top of page
  • Writer's pictureSheen Dental

What our dentist says you should be eating to encourage healthy teeth

We’re all looking for ways in which we can boost our health and there’s no easier way than making sure you’re eating a healthy well-balanced diet that not only looks after your body's health, but also looks after the health of your teeth and gums. We at Sheen Dental see day in and day out the impacts high acidic and sugary diets have on people's teeth and want to help. We’re sure most patients know what to avoid when it comes to food and damaging your teeth, but do you know which food types are really good for your teeth? Our dentist Richmond has some food groups you should be including.


Dairy can be a tricky food group for lots of people because of the lactose and so we understand that lots of our patients have to avoid large amounts of dairy products. Cheese, milk, yoghurt, butter - whatever it is, if it's in some way related to cow’s milk or even goat's milk it’s likely going to have a high volume of calcium and our teeth love calcium. We all know the importance of calcium for children, but we don’t really talk about what it can do for us as adults. Just because we grow up doesn’t mean we no longer reap the rewards of a high calcium diet, in fact the opposite. Calcium helps keep teeth and bones stronger and as we grow we want to keep on top of keeping teeth strong and particularly focus on keeping the jawbone strong, as that’s what is going to keep our teeth in place.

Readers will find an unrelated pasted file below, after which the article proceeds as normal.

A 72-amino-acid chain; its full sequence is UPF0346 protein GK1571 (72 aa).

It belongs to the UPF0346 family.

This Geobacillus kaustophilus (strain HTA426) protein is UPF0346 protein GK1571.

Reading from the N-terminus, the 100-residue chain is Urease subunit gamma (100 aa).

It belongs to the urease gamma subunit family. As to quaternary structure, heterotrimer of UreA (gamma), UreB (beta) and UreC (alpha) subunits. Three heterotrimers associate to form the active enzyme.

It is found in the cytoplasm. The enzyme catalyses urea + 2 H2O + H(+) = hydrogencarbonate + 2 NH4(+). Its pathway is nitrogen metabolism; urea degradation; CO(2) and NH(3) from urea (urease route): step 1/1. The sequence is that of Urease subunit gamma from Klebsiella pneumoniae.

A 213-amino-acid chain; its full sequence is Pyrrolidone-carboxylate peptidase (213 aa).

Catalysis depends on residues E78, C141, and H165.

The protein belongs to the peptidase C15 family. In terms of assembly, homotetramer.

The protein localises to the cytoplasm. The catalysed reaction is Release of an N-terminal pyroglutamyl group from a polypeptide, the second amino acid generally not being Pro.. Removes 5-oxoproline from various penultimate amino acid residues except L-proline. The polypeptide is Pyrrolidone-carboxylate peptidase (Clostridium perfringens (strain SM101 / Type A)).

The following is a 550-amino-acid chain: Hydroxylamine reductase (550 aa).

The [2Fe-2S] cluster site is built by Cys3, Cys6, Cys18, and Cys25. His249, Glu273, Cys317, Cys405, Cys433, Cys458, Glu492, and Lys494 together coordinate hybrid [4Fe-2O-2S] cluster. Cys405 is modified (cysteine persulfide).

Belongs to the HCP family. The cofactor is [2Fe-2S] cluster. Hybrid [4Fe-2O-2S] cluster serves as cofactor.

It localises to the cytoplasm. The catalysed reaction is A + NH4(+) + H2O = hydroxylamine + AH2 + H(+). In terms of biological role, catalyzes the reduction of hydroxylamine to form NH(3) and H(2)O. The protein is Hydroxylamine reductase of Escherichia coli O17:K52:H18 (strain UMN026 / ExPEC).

Top tip from our dentist Richmond

If you’re someone who can’t handle dairy, that's no worry, but it’s seriously worth investing in some calcium supplements to make sure your body’s getting the support it needs.

Veggies - the green and leafy kind

Leafy green vegetables are very good for you in a million ways, not just for your teeth, they are packed full of vitamins and minerals that support all kinds of bodily functions. Where your teeth are concerned they’re packed with B vitamins and proteins which are excellent for repairing any damage done to your teeth or gums. So best eat that broccoli up quickly!

Veggies - the crunchy kind

Any vegetable that’s going to offer you crunch is a good thing. Crunch means chewing and chewing means saliva and saliva means natural cleaning, it’s as simple as that. Anything that’s going to help support the body’s natural cleaning systems throughout the day is a plus. Dirty teeth equate to problematic teeth. Gum disease and decay are, in the majority of cases, caused by poorly cleaned teeth. Crunchy vegetables with high water content help tackle this issue throughout the day.


Fruit is a tricky one because some fruits are extremely high in sugar along with being high in tannins, so though they might be delicious and appear healthy on the outside they can be seriously problematic if eaten to excess. With fruit try and stick to one or two portions daily and where possible clean your teeth after eating, says our dentist Richmond.


bottom of page